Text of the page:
Friday, June 01, 2007

Can we learn from Coke distribution?

Considering all the essential products and services that are unavailable to the poor, shouldn't we be inspired by the fact that one can purchase a Coke in nearly every village on the earth. Coca-Cola is a brilliant model of systems of suppliers, distributors, wholesalers, and retailers.

One of their methods could be termed microfranchising. In South Africa, Coca-Cola operates an Entrepreneur Development Program. After selecting entrepreneurs they provide training in business skills, such as managing cash flow, creating profit, marketing and following legal requirements, as well as provide access to startup capital to acquire inventory, coolers, trolleys, bicycles, etc. The program is mutually beneficial as it provides employment and education to local entrepreneurs while helping Coca-Cola gain access to undeveloped markets.

The most interesting aspect in the EDP case is that Coca-Cola originally tried to not impose marketing standards and procedures but to let it develop 'naturally' according to local entrepreneurialism. However, over time, Coca Cola saw that helping small businesses launch was insufficient, they saw a need to provide ongoing training to help them be sustainable. Compare that to the experience of microcredit which has traditionally limited its services to provide access to credit with the assumption that entrepreneurs could take the opportunity and run with it. Just as Coca-Cola saw the need to provide extra guidance, microcredit institutions should be interested in the concept of microfranchising as it can be a mechanism to provide ongoing guidance to promote sustainable livelihoods.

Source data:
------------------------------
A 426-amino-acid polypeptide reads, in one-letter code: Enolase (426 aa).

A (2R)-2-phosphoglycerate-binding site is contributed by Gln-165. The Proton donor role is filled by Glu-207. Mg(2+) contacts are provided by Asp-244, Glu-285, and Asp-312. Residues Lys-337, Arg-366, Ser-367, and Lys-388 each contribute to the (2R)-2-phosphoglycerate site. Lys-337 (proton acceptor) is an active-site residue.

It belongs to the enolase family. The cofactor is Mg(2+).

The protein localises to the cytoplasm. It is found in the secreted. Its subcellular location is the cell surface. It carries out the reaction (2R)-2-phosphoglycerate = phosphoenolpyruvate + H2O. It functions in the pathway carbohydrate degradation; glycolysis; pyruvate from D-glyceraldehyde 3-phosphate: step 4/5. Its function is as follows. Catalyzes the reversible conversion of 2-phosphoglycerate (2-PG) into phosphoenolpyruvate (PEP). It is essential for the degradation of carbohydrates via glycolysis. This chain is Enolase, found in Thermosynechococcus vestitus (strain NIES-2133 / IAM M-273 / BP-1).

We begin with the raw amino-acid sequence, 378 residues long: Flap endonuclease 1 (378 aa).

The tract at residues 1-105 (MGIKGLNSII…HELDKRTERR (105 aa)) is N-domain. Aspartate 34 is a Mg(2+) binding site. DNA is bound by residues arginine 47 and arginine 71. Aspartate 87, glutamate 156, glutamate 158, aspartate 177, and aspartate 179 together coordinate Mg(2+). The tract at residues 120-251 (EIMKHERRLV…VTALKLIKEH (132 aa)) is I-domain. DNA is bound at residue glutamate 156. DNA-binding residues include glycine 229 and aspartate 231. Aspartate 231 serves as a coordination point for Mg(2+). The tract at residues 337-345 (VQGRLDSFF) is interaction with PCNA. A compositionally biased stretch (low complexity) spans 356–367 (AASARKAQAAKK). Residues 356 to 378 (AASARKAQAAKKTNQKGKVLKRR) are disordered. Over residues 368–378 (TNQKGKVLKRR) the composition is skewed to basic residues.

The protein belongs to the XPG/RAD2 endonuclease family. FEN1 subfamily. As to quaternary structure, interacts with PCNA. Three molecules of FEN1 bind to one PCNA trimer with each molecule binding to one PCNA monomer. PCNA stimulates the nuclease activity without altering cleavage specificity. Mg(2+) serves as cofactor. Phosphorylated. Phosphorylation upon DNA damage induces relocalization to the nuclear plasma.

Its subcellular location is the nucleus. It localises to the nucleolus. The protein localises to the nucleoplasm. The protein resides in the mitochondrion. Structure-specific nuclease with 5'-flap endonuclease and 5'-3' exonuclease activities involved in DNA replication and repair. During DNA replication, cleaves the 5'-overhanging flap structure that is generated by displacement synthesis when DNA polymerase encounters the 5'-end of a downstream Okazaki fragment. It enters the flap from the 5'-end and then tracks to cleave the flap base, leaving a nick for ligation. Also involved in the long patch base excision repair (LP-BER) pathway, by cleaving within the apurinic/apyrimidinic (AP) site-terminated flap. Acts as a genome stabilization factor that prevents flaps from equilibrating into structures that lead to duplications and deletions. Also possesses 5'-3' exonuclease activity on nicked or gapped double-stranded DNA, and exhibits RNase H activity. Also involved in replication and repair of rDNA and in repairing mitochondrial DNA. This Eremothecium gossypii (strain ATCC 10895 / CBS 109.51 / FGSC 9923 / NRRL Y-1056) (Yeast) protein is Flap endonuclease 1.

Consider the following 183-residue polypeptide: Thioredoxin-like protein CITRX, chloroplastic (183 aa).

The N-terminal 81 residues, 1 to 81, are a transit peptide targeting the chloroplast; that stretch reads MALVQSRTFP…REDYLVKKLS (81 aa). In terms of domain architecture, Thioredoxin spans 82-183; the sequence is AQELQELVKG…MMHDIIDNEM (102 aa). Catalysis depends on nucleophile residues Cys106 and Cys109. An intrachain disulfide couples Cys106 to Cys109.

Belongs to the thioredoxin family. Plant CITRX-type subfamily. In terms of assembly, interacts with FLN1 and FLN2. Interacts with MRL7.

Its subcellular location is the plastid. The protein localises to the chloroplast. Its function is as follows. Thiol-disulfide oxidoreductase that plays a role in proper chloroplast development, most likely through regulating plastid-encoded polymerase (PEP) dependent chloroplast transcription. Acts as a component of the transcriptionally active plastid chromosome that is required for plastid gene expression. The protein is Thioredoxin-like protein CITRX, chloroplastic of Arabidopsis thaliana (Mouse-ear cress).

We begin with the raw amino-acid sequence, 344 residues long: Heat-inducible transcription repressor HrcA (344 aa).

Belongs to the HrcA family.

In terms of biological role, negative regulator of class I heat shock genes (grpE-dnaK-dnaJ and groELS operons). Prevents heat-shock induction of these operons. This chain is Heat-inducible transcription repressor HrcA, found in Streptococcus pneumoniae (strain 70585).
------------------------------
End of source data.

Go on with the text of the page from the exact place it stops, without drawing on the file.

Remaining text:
Source: Where there are No Jobs

1 comment:

Tielman said...

Juts like micro credit the system needs some good controls and systems. This system as been adopted by numerous operations in Africa and Asia. Here are some pictures: